The miracle of its millennial charm

By Francesca Graziano

Magic, mystery, a thirst for wonders and for the unknown, and a pagan sun-religion. Naples metabolizes three thousand years of culture and civilization, spread out over a corner of the Mediterranean that tells the story of Greeks, Romans, Carthaginians, Normans, Saracens, Spaniards, and French. An ambiguous nature envelops Naples, however wonderful in color and climate it might be, for thundering within the bowels of the earth is the mysterious fury of the volcano and the earthquakes that in the past have buried entire nations. For this very reason, in order to appease the sudden fury of nature, friends and enemies, pagan rituals and ancient magic, must coexist and be handed down through the spirit of the people by means of enchantments and exorcisms, which, in some mysterious way, have the power to appease the force of nature.

San Gennaro

The mystery of excellence in Naples is called liquefaction of the blood of San Gennaro: twice a year the blood contained in vials liquefies when it comes into proximity with the head of the martyr which is guarded in the reliquary. Every time the liquefaction of the blood occurs, as mysterious as it is inexplicable, it is regarded as a prophecy, one in which the whole city partakes with great trepidation. Surrounded by the 25 patrons, San Gennaro goes out in procession on the streets of the ancient center amidst the almost pagan pleas of the people. In Naples it is possible to trace the route of the mystery: moving along the Via dei Tribunali, the ancient Decumano of Neapolis, the procession makes its way to the Church of Purgatory in Arco. A long staircase leads to a hypogeum populated by anonymous skulls which have been transformed into saints by the devotion of the people. The most revered of which is Lucia’s skull, called the Princess, and is said to appear in dreams on Mondays, the day of the lunar goddess, to announce gratitude and rewards to her following.


Here we are in the heart of the mystery, the Sansevero Chapel, which is linked to the figure of Prince Raimondo of Sangro, an alchemist, magician and necromancer. Here we find a real miracle of art: Giuseppe Sammartino’s famous veiled Christ, for the marble veil over the deposed Christ is able to simultaneously cover and completely reveal his body. The Neapolitan Chronicles document the heartbreaking cries of the beautiful Maria of Avalos who was killed along with her lover, Fabrizio Carafa, at Sangro Palace by the assassins sent by her husband, Carlo Gesualdo, prince of Venosa.

One Day in Naples

On moonless nights you can see the ghost of Mary wandering between the Obelisk of St. Dominic Maggiore—in whose convent the theology of Thomas Aquinas and Giordano Bruno was taught—and the door of Palazzo San Severo. In Spaccanapoli, somewhere along the long road that cuts the body of the city in half, we find the 600th century church of San Gregorio Armeno, where the nuns guard the vial of blood belonging to Saint Patricia, which melts every single week rather than only twice a year. A descendant of Emperor Constantine, Saint Patricia, born in the fifth century, is the patroness of the city. In the labyrinth of alleyways that ascend from Piazza San Domenico Maggiore, Via San Giovanni in Porta was titled “Tria Fata,” for the Three Fates who oversaw the reign of the dead, but is now called the “Healthcare district,” which was immortalized by the extraordinary Eduardo De Filippo in his tragic comedy of the same name. Passing between hypogeums, churches and aristocratic palaces you finally come to Piazza delle Fontanelle. Here you can find the giant grotto-vault where movie director Roberto Rossellini shot one of the famous scenes in his film, Journey to Italy. In Vico Tre Re, on the 6th of each month, women who cannot have children sit on the miraculous chair of Saint Mary Francis of the Five Wounds.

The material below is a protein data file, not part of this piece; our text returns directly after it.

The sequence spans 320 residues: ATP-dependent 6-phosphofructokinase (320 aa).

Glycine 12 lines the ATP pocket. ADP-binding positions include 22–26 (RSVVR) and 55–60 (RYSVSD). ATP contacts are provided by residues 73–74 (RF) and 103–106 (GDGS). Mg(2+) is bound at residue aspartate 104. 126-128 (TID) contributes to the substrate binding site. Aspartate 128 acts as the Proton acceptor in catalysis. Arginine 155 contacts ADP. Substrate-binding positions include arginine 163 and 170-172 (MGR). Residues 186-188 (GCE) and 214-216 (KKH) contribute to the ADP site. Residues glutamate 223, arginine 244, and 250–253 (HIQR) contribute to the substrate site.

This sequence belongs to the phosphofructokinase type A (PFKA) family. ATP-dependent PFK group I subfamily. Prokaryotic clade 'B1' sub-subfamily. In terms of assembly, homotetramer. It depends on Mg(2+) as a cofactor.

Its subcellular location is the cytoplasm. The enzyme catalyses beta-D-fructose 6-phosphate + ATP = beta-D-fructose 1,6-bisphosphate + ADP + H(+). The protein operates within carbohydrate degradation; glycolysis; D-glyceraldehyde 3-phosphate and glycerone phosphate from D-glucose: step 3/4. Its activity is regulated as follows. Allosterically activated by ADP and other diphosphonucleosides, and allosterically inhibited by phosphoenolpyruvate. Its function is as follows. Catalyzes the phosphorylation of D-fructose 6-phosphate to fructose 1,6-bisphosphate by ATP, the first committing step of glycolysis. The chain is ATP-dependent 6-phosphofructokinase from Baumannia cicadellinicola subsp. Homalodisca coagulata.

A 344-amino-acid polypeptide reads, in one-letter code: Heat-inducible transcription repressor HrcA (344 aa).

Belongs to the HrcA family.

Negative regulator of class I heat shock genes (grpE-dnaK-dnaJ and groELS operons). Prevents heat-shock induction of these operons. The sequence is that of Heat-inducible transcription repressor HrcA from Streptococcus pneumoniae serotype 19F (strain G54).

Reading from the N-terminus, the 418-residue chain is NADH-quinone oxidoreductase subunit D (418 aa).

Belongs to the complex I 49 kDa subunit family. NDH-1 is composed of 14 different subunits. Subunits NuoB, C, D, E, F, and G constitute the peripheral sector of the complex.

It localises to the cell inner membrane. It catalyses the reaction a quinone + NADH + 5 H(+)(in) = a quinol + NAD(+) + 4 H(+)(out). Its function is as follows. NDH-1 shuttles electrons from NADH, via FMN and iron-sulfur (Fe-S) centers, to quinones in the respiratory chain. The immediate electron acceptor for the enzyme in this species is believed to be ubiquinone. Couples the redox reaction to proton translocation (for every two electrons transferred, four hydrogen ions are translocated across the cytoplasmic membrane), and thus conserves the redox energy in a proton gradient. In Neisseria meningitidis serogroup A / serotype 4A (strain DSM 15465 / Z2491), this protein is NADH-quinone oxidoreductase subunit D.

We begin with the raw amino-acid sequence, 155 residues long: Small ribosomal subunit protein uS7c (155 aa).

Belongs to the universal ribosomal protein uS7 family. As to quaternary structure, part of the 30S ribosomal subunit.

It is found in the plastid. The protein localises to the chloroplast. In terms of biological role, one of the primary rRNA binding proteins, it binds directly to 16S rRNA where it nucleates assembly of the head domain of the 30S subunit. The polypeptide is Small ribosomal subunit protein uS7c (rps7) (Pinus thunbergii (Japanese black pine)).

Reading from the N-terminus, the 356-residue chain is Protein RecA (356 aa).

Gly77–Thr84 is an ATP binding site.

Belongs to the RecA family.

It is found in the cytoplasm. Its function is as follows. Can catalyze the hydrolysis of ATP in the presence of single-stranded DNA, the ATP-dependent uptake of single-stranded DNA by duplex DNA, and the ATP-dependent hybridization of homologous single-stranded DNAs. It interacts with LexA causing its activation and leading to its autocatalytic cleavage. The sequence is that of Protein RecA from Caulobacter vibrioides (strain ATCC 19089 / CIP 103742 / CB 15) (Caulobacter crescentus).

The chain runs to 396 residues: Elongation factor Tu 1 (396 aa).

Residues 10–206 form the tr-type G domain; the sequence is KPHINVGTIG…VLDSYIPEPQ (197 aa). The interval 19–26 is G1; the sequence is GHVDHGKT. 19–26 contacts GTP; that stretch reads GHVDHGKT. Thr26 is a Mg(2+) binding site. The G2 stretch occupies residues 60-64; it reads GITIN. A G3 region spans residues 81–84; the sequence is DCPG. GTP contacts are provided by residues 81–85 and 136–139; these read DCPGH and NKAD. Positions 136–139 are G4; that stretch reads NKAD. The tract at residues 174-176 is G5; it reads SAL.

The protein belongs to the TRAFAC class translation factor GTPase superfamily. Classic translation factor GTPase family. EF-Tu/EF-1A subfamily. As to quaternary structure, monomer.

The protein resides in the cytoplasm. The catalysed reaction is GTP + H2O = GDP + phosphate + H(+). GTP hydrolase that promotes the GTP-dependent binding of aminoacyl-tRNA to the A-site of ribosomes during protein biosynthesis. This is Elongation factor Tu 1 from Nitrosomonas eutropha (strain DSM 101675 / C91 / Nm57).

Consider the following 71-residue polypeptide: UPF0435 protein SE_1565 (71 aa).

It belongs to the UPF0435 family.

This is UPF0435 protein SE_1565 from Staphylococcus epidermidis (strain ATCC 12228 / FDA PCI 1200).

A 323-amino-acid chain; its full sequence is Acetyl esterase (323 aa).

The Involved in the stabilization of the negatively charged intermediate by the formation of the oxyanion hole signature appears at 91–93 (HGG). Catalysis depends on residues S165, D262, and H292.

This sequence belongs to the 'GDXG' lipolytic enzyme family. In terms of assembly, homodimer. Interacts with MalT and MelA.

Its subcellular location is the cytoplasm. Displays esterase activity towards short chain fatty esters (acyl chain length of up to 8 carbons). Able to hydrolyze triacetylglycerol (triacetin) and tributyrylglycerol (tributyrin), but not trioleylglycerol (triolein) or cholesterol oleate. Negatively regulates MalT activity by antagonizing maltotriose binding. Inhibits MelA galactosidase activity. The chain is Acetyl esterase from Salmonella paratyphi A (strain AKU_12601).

On the beautiful seafront, away from all the traffic, is Castel dell’Ovo. It seems that in secret, the poet Virgil kept charge of an enchanted egg that had the task of protecting the city from the fires of Vesuvius. The very fate of Naples depended on the reliability of this egg, which was guarded within a glass jug, which in turn was enclosed within a metal cage.  Virgil, magician and miracle worker, the Latin poet of the Aeneid, was considered to be the entrusted guardian of the city before San Gennaro. As for the rest of the region, everything that stretches from Naples to the Phlegrean Fields, is marked by the prodigious works of the famous poet: the construction of the hot baths of Baia, and the breach of the neapolitan crypt which would be accomplished with the aid of a host of demons. 

Castel Dell’Ovo

The myth of Ulysses, the Sirens, the seduction, the death, the long journey to knowledge: everything passes through this vast territory beneath the shadow of Vesuvius, extending to Lake d’Averno, where the ancient Romans had placed the entrance to The Kingdom of the Infernal. The volcanic crater, born 4,000 years ago, 34 meters deep in the center, contains gloomy, dense, fearful waters: it is said that the carbon dioxide and gases which were exhaled were causing the birds to die (its name would come from the Greek word aornon, meaning a “place without birds”). The home of Syncretism, Naples and its surrounding territory are both cheerful and bloody, unique and surprising, full of life and pleasure, a land of contrasts and contradictions where the thirst for wonder and magic, the unknown and the curious blend with the seductive sun-religion of the pagans. Because life in these places, in the end, is still conditioned and directed by an ancient wisdom, which continually swings between paganism and archaic Christianity, revealing strong bonds between a remote past and a present in which these ties were never completely eradicated.

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